Cautiously, they continued their search. The damaged crates had been violently ripped open, it looked like they once contained food supplies.
The other undamaged crates appeared to contain equipment or engineering gear.
Next to one of the cots was notebook - a journal to be precise.
Doris skimmed the journal; it belonged to Batiste and mostly ambled on about their work, the writings indicated that he was the ranking officer here, the other two were Manuela and Williams.
Back aboard The Icarus, a proximity alarm began ringing? Cyrox had been slumped in a chair listening to the chatter from the others on the station, he wheeled over to the navigation console.
Long range detectors had picked up something new several thousand kilometres away. A computer calculation determined it was orbiting Viduus III and had just come round into detection range.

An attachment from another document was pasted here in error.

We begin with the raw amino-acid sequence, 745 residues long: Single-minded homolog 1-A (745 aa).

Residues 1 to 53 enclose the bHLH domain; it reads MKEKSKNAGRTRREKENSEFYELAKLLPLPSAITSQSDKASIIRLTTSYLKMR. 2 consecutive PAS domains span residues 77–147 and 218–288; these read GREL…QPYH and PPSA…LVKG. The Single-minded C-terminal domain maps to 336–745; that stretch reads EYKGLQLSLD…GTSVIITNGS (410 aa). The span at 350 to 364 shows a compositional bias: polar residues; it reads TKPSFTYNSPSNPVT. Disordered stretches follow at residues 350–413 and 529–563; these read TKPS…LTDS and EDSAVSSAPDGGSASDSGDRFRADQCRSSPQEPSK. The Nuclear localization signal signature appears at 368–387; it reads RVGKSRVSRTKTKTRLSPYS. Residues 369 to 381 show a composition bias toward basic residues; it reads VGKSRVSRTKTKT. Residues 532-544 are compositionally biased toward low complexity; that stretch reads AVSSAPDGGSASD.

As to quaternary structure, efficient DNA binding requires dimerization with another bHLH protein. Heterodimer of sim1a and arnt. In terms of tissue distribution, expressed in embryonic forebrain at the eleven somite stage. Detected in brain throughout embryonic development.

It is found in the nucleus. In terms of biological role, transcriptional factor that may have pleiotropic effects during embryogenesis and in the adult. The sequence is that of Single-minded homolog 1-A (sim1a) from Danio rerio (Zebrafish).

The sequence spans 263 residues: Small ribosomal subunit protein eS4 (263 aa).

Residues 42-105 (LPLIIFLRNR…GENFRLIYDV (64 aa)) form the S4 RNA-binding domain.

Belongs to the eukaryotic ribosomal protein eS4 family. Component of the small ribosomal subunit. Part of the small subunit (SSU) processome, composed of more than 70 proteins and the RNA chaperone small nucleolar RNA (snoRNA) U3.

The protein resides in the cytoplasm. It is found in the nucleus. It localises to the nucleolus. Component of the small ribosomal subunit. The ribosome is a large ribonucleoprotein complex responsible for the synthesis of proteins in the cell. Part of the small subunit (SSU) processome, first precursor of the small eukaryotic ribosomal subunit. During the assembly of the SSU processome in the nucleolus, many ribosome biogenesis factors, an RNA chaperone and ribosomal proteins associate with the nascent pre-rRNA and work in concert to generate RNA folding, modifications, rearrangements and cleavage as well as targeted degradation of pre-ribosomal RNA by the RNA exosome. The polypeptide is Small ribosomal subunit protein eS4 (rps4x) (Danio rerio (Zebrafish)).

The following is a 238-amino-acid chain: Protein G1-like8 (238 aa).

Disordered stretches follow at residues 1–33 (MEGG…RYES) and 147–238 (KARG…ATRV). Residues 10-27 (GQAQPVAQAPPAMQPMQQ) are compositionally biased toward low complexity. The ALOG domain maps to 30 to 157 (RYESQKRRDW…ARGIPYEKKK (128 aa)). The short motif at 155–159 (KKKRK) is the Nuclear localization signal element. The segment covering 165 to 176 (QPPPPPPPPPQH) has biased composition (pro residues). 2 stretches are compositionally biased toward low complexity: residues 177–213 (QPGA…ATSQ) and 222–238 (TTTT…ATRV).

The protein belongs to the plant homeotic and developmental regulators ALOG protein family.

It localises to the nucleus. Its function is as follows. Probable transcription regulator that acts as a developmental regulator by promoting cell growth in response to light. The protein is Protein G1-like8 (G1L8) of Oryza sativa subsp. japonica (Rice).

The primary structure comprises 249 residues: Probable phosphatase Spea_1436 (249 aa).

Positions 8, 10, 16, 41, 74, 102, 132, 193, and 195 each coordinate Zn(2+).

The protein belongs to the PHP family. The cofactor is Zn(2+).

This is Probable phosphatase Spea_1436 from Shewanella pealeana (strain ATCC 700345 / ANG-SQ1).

The orbit was at a slightly faster velocity than the station and in about twenty hours; whatever it was, it would catch up with the station.
Cyrox activated manual camera controls and swivelled one in the direction of the object. Pushing the camera to higher and higher magnifications, he sat up in surprise when he found what he was looking for!
The object was a spaceship of some sort, with careful application of the controls, Cyrox managed to get the ship's name.
He had to search the database to find anything about it.
The ship was Argent III. It had been part of the Argent Class, a fleet of 4 large ships with a crew compliment of over one hundred each that were designed for long term deep space exploration.